No, don’t seize!

When good soap goes bad. That would be the subtitle of a bad novel written by a soapmaker.

When soap seizes it goes from being perfectly good soap that is coming together and tracing nicely to a thick floppy mess that you can hardly get out of your soap kettle and into a mold fast enough.

When does it happen is a soapmaker nightmare because that batch of soap will need to usually be re-batched in order to make it attractive. Usually in an attempt to get it into a mold the soap ends up with large air pockets and has a lumpy texture.

When does this happen? It’s usually the result of a fragrance or essential oil that causes the problem. Often fragrance oil manufacturers will post this information, when known, on their site, but if you are the firs to try a particular fragrance in cold process soap you won’t know until it’s too late.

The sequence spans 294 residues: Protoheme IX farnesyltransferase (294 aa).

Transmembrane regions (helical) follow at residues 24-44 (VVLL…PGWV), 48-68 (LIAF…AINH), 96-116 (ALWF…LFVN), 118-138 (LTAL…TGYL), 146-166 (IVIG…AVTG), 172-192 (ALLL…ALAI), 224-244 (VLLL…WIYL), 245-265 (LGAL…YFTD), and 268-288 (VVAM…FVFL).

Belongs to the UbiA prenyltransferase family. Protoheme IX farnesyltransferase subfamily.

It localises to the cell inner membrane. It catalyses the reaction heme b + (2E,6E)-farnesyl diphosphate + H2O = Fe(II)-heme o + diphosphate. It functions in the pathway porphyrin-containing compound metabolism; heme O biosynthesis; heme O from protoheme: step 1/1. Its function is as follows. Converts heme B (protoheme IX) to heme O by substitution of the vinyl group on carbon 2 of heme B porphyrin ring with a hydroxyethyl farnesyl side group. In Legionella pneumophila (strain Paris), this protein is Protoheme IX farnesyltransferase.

When you live fragrance oil and really want to make it into cold process soap you can add it to the oils before the lye is added, and you can soap at a very cool temperature, but this doesn’t guarantee that it will work.

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